(See also Overview of Bacterial Skin Infections.)
There are three subtypes of necrotizing soft tissue infection (NSTI):
Type I NSTI, typically involving the torso and perineum, results from a polymicrobial infection usually including group A streptococci (eg, Streptococcus pyogenes) and a mixture of aerobic and anaerobic bacteria (eg, Bacteroides species). These organisms typically extend to subcutaneous tissue from a contiguous ulcer or infection, or after trauma. Streptococci can arrive from a remote site of infection via the bloodstream. Perineal involvement (also called Fournier gangrene) is usually a complication of recent surgery, perirectal abscess, periurethral gland infection, or retroperitoneal infection resulting from perforated abdominal viscera. Patients with diabetes are at particular risk of type I NSTI. Type I infections often produce gas in the soft tissue, making its manifestation similar to that of gas gangrene (clostridial myonecrosis), which is a monomicrobial infection (1).
Type II NSTI is monomicrobial and is most commonly caused by group A beta-hemolytic streptococci; Staphylococcus aureus is the second most common pathogen. Patients tend to be younger with few documented health problems but may have a history of IV drug use, trauma, or recent surgery. The infection has the potential for rapid local spread and systemic complications such as toxic shock.
Type III NSTI is usually associated with aquatic injuries sustained in warmer coastal areas. Vibrio vulnificus is the usual pathogen. Type III infections share clinical similarities to type II infections and may spread rapidly.
Necrotizing soft tissue infection causes tissue ischemia by widespread occlusion of small subcutaneous vessels. Vessel occlusion results in skin infarction and necrosis, which facilitates the growth of obligate anaerobes (eg, Bacteroides) while promoting anaerobic metabolism by facultative organisms (eg, Escherichia coli), resulting in gangrene. Anaerobic metabolism produces hydrogen and nitrogen, relatively insoluble gases that may accumulate in subcutaneous tissues.
The primary symptom of necrotizing soft tissue infection is intense pain. In patients with normal sensation, pain out of proportion to clinical findings may be an early clue. However, in areas denervated by peripheral neuropathy, pain may be minimal or absent. Affected tissue is red, hot, and swollen and rapidly becomes discolored. Bullae, crepitus (resulting from soft-tissue gas), and gangrene may develop. Subcutaneous tissues (including adjacent fascia) necrose, with widespread undermining of surrounding tissue. Muscles may be spared initially but can be involved as the disorder progresses. Patients are acutely ill, with high fever, tachycardia, altered mental status ranging from confusion to obtundation, and hypotension. Patients may be bacteremic or septic and may require aggressive hemodynamic support. Streptococcal toxic shock syndrome may develop.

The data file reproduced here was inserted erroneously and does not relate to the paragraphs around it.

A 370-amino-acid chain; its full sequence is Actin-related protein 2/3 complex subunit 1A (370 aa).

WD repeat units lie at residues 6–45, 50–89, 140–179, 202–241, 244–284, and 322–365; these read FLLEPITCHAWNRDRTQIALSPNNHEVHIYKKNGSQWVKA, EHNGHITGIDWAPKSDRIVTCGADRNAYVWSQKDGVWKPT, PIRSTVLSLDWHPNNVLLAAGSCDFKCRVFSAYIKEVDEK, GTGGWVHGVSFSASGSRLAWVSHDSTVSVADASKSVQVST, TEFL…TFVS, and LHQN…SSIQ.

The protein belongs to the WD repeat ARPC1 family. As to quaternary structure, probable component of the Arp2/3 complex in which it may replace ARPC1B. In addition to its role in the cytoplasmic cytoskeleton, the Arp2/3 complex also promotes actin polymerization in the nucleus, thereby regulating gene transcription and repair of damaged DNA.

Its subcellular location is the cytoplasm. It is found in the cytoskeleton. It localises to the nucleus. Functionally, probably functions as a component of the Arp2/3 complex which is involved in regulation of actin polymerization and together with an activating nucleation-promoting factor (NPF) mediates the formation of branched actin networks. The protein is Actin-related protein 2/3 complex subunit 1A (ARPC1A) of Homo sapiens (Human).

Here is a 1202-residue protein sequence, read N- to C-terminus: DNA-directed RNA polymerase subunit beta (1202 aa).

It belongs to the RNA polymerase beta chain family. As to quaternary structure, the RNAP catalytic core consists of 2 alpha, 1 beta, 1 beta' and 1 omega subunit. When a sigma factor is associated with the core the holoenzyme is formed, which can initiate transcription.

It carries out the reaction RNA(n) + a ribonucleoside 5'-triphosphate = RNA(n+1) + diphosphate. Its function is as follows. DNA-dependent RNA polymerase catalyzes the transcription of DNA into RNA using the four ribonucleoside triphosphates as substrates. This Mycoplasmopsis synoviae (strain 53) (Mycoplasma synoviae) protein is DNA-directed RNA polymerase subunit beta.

Diagnosis of NSTI, made by history and examination, is supported by leukocytosis, elevated C-reactive protein, soft-tissue gas on x-ray, positive blood cultures, and deteriorating metabolic and hemodynamic status.
CT and MRI can be used to delineate disease, but treatment should not be delayed while awaiting imaging results.
During surgical exploration, there is a gray exudate, friable superficial fascia, and absence of pus.
Treatment of early necrotizing soft tissue infection is primarily surgical, which should not be delayed by diagnostic studies.
Evidence of bullae, ecchymosis, fluctuance, crepitus, and systemic spread of infection requires immediate surgical exploration and debridement. The initial incision should be extended until an instrument or finger can no longer separate the skin and subcutaneous tissue from the deep fascia. The most common error is insufficient surgical intervention; repeat operation every 1 to 2 days, with further incision and debridement as needed, should be carried out routinely. Negative-pressure wound therapy (NPWT, also called vacuum-assisted closure, or VAC), which applies suction to the wound, has been used as an adjunct for care between debridements.
Amputation of an extremity may be necessary.
IV antibiotics are adjuncts, usually including 2 or more drugs. An empiric regimen should include drugs effective against aerobic and anaerobic organisms. Current recommendations from the Infectious Diseases Society of America (IDSA) suggest vancomycin, linezolid, or daptomycin combined with piperacillin/tazobactam, a carbapenem, ceftriaxone plus metronidazole, or a fluoroquinolone plus metronidazole. Antibiotic coverage should be narrowed based on blood and tissue culture results once they become available. (See the IDSA's practice guidelines for the diagnosis and management of skin and soft-tissue infections.)
IV fluids may be needed in large volumes before and after surgery. Adjuvant hyperbaric oxygen therapy may also be of benefit; however, evidence of its effectiveness is inconclusive. IV immune globulin has been suggested for streptococcal toxic shock syndrome with NSTI.
Necrotizing soft tissue infection (NSTI) can develop from a contiguous ulcer or infection, hematogenous spread, or after trauma.
Consider NSTI in patients with characteristic findings or pain out of proportion to clinical findings, particularly patients with diabetes or other risk factors.
Arrange surgical therapy while instituting IV fluid and antibiotic therapy and without delaying for testing.
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